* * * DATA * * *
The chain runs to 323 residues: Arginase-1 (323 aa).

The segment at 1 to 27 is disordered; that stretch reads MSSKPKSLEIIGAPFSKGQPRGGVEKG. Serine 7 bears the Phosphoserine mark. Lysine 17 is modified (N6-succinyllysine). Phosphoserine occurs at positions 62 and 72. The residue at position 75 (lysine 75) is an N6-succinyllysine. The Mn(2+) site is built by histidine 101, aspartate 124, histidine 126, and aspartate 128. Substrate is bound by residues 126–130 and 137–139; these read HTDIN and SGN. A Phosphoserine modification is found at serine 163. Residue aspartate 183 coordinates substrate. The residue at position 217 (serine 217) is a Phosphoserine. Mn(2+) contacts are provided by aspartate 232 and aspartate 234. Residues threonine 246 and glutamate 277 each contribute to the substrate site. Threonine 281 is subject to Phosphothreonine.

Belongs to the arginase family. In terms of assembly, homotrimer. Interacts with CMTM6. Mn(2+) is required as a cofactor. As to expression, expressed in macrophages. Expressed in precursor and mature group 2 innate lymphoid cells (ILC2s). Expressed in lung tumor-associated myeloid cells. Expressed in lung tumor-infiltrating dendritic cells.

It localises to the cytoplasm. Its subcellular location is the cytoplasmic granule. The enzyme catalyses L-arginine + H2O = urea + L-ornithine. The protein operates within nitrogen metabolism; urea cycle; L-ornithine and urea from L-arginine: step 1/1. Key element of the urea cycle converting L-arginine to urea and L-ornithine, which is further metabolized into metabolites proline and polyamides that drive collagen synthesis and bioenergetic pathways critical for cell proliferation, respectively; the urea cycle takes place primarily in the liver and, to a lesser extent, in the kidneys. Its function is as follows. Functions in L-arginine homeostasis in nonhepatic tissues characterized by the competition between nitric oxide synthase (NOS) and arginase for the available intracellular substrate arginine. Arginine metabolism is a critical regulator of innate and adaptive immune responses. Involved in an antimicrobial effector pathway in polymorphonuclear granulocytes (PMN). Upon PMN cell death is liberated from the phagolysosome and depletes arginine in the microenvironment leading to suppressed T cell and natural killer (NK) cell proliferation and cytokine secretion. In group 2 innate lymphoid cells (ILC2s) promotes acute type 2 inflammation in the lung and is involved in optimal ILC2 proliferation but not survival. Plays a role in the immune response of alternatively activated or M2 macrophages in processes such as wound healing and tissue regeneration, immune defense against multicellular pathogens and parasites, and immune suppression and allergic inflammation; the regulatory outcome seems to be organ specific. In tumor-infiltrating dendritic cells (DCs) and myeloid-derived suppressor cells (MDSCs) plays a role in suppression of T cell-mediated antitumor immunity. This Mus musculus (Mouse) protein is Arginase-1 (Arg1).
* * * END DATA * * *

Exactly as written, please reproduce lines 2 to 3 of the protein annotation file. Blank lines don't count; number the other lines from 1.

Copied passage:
The segment at 1 to 27 is disordered; that stretch reads MSSKPKSLEIIGAPFSKGQPRGGVEKG. Serine 7 bears the Phosphoserine mark. Lysine 17 is modified (N6-succinyllysine). Phosphoserine occurs at positions 62 and 72. The residue at position 75 (lysine 75) is an N6-succinyllysine. The Mn(2+) site is built by histidine 101, aspartate 124, histidine 126, and aspartate 128. Substrate is bound by residues 126–130 and 137–139; these read HTDIN and SGN. A Phosphoserine modification is found at serine 163. Residue aspartate 183 coordinates substrate. The residue at position 217 (serine 217) is a Phosphoserine. Mn(2+) contacts are provided by aspartate 232 and aspartate 234. Residues threonine 246 and glutamate 277 each contribute to the substrate site. Threonine 281 is subject to Phosphothreonine.

Belongs to the arginase family. In terms of assembly, homotrimer. Interacts with CMTM6. Mn(2+) is required as a cofactor. As to expression, expressed in macrophages. Expressed in precursor and mature group 2 innate lymphoid cells (ILC2s). Expressed in lung tumor-associated myeloid cells. Expressed in lung tumor-infiltrating dendritic cells.